Vaughan Hart. Art and Magic in the Court of the Stuarts. London and New York: Routledge, 1994. xiv + 266pp.
University of York
Parry, Graham. "Review of Art and Magic in the Court of the Stuarts." Early Modern Literary Studies 1.2 (1995): 7.1-2 <URL: http://purl.oclc.org/emls/01-2/rev_gp1.html>.
- The subject of magic at a Renaissance court most readily evokes the Emperor Rudolph II in his castle at Prague, absorbed in alchemy or astral studies, endeavouring to communicate with spirits, and using the arts as a medium for spiritual energies. But was something comparable happening at the Stuart court? In Vaughan Hart's estimation, there was a similar fascination with the esoteric arts in England. The particular kind of magic he associates with the Whitehall world is essentially Neoplatonic, where by means of "number, weight, measure, harmony, motion and light," the Ideas or perfect forms of the virtues may be conjured or expressed, and their powers appropriated and used to noble ends by the wise practitioners of the arts. The monarch, characterised as king, philosopher and priest, occupied a central position in this enterprise, while around him the poets, painters, musicians and architects of the court composed their harmonious, well-proportioned works that would ensure a propitious reign attuned to the Divine Will. The masque, as a composite art-form patronised by the monarch and directed to him, provided the principal and recurring focus for these Neoplatonic exercises: magic was often a feature of these productions, and there was a notable fondness for Hermetic mythology in their fables. Emblems, symbolic costumes, musical motifs and hieroglyphic dances reinforced the talismanic power of these court ceremonies, and the stage architecture with its Vitruvian discipline, itself a kind of frozen music, supplied a framework of antique authority. Hart interprets the Stuart masque in a much more insistently Hermetic way than has previously been the case, representing it not as theatre of illusion but as a glimpse of divine reality attained in a transcendent moment of court life.
- The chief magus in this view of the Stuart court is Inigo Jones, whose achievements and presumed intentions form a continuous thread throughout the book. Presented as the Stuart successor to John Dee, he is offered to us here as a figure of considerable philosophic profundity. We readily acknowledge him as a Vitruvian polymath, but Hart makes a strong case for Jones as a Hermeticist, an adept of the occult. This opinion draws strength from a close scrutiny both of Jones's marginalia, which indicate a familiarity with significant Neoplatonic texts, and of his architectural drawings which contain a symbolic geometry associated with those texts. Jones's only published statements about architecture and its functions occur in his treatise on Stonehenge, posthumously printed and not certainly of his own composing. Hart provides plausible grounds for accepting its authenticity, and uses it as a key document for Jones's thinking about the mysteries of his practice. By selective reasoning, the Stonehenge geometry can be shown to have affinities with the palace that Jones projected for Charles I at Whitehall, and with the restored facade of St Paul's that he undertook in the 1630s. Contemporary ideas about the plan of Solomon's Temple may also have had a bearing on Jones's designs for royal buildings. Certain Stuart architectural schemes, in Hart's view, were an aspect of the renewal of ancient Albion, understood as a place of magical virtue, mystic kingship and pure religion, and this restoration of a specifically British golden age was also a recurring theme in the masques and in the iconography associated with James I and Charles I. Hart further speculates that many of Jones's major designs were intended to mark out a processional route from Whitehall to St. Paul's appropriate to a dynasty of Mercurian monarchs. Hart offers us a Neoplatonic idea of the Stuart monarchy in its spiritual city that he believes was shared by the poets, architects and court panegyrists of the age, but in the absence of programmatic documents or explicit statements, all is conjectural. Much rare and unusual material is explored in this ambitious enquiry, and though the findings are sometimes too densely presented, they are provocative and pleasing to the mind. Frances Yates would have approved of this book.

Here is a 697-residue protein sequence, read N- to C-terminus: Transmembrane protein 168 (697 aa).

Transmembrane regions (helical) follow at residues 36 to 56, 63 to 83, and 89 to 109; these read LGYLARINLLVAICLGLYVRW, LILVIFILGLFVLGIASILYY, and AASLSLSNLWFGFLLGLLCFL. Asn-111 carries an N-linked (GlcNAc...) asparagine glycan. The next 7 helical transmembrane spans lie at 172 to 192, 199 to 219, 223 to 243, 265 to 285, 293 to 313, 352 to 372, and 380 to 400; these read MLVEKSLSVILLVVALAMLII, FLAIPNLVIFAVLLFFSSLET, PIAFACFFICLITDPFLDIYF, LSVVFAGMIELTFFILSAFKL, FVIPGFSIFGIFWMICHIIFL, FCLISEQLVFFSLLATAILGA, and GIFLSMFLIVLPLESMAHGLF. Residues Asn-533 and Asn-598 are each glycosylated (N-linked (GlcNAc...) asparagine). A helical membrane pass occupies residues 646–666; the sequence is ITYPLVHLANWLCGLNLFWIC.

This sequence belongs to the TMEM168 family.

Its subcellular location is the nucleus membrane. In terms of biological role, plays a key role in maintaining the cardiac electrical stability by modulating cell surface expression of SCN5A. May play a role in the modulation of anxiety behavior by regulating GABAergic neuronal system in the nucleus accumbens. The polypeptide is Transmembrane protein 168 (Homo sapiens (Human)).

(RGS, rev. 14 February 1998)